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California offers COVID-19 rapid tests to reopening schools

A teacher checks in for a COVID-19 test.
A teacher applies hand sanitizer to her hands while checking in to receive a COVID-19 test at Arthur E. Wright Middle School in Calabasas.
(Mel Melcon / Los Angeles Times)

California is offering rapid COVID-19 tests to students and educators in an effort to support school reopening efforts, state education officials announced this week.

State officials have about 5 million BinaxNOW antigen tests that schools can purchase that provide results within 15 minutes and cost $5 per test, said Daniel Thigpen, deputy superintendent of communications for the California Department of Education.

The news arrives on the heels of a deal reached between Gov. Gavin Newsom and state legislative leaders to offer financial incentives to school districts that reopen by April 1.

Use of the rapid tests isn’t mandatory; rather, they’re an optional resource for schools, Thigpen said.

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Implementing rapid tests “can be useful for having awareness, as schools get open, and to prevent the transmission of COVID in our schools,” Tony Thurmond, state superintendent of public instruction, said during a webinar about the program earlier this week.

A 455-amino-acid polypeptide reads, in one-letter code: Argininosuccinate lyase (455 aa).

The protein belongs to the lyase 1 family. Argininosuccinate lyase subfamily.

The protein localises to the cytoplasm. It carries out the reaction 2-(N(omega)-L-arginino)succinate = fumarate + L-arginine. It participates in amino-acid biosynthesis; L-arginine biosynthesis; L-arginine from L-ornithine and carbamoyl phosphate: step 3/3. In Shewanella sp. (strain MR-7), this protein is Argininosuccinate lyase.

California’s Department of Education operates three schools that cater to blind and deaf students. All of them currently employ COVID-19 rapid testing, Thurmond said. School officials can use CARES Act funds, money allocated to them in the state budget, or their own discretionary resources to pay for the tests, officials said.

The L.A. County Office of Education, which provides support to the county’s 80 school districts, is looking into the rapid test offer.

“We’re still gathering information about the testing program, and how it will roll out in L.A. County,” said Margo Minecki, spokesperson for the office. “We’re looking into it to see if we might have a role.”

The county office previously provided districts an opportunity to partner with Valencia Branch Labs for in-school testing, and it was up to each district to move forward with the partnership, Minecki said.

The Los Angeles Unified School District, which announced its reopening plan this week, independently assembled a COVID-19 testing program last summer.

The wider availability of tests for schools comes as roughly 7,000 of California’s more than 10,000 campuses are either open or have a framework in place to reopen within the next month, Newsom said at his recent State of the State address.

In addition, about 200,000 teachers and school staff have been vaccinated to date, representing more than a third of the approximately 550,000 total K-12 education sector employees, Thigpen said.

On March 1, the state began reserving 10% of its vaccine allotment for the education sector.

“Even though the vaccine is being rolled out … and more and more educators are being prioritized for it, until we have fully vaccinated communities, this is another tool that we believe can be helpful to ensuring that we’re mitigating any spread,” Thigpen said of the testing option.


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